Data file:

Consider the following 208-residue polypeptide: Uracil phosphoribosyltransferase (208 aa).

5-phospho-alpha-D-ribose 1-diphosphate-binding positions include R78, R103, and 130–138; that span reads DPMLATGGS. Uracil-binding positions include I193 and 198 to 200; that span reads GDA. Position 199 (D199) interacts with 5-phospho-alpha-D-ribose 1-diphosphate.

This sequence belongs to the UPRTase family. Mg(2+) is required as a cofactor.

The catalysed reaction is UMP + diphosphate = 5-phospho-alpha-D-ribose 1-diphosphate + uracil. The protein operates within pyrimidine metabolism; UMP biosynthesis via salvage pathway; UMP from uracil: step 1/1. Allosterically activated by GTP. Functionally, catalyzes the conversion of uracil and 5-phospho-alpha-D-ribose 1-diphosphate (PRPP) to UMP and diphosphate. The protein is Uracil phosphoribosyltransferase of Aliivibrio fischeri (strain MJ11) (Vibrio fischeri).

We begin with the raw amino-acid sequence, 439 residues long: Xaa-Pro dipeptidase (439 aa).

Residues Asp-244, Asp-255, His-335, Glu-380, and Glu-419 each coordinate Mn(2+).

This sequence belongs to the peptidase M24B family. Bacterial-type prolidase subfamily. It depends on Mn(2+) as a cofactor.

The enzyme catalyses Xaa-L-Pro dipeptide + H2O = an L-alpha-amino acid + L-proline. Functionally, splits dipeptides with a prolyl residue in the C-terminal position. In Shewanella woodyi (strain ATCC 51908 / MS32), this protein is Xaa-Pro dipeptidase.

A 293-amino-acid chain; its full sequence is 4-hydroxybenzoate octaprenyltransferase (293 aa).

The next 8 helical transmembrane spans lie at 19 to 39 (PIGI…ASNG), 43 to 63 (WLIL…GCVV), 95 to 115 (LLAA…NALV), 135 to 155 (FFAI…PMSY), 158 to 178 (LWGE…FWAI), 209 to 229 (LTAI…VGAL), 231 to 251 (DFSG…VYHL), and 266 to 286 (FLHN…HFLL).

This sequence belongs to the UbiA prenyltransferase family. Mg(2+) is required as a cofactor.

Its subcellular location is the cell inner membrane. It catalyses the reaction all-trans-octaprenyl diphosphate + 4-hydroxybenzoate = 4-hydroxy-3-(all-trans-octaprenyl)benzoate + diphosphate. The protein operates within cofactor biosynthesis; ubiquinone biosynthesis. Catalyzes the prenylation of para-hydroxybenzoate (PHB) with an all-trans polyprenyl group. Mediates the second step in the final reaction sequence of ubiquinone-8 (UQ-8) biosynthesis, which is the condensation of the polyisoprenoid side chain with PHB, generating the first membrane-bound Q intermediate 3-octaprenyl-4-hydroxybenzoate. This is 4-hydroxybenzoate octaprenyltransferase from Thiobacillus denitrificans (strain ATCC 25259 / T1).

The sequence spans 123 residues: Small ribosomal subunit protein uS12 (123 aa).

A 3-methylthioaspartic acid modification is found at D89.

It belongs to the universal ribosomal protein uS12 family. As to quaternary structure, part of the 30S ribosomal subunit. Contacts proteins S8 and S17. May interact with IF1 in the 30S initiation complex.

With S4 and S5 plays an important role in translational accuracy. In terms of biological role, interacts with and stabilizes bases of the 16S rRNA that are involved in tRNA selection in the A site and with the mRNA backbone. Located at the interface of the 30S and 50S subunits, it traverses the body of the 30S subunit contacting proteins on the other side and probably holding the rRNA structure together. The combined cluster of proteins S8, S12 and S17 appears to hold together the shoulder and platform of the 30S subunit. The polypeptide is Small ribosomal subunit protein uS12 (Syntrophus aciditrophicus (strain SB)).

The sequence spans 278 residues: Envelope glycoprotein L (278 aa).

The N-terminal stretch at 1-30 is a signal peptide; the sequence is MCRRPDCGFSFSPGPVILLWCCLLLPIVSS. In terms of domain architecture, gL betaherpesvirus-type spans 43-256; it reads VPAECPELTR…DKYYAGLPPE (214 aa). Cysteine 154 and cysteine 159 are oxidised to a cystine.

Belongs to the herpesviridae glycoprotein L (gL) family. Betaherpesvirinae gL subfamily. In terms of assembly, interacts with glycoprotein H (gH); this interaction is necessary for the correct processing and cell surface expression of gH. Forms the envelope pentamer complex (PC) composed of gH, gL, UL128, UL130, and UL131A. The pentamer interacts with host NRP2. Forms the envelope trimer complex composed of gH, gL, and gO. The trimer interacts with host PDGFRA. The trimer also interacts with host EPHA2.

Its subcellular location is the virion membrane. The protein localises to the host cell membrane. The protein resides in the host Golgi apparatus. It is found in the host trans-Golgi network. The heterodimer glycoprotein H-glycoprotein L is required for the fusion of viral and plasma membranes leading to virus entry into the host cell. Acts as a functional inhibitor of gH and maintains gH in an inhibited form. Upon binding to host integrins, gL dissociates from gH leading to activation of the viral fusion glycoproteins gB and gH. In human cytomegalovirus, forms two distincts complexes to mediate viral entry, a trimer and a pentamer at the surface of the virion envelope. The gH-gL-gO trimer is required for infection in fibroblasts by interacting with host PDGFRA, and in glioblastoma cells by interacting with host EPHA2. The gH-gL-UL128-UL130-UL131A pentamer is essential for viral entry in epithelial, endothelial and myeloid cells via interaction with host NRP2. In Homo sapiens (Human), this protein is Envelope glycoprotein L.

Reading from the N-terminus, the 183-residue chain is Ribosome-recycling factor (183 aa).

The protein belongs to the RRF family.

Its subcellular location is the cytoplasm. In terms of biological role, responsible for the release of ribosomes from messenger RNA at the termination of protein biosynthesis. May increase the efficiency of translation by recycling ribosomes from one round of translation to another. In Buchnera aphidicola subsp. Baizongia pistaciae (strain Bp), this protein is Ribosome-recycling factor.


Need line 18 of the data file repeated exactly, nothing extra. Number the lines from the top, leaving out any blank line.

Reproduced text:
The N-terminal stretch at 1-30 is a signal peptide; the sequence is MCRRPDCGFSFSPGPVILLWCCLLLPIVSS. In terms of domain architecture, gL betaherpesvirus-type spans 43-256; it reads VPAECPELTR…DKYYAGLPPE (214 aa). Cysteine 154 and cysteine 159 are oxidised to a cystine.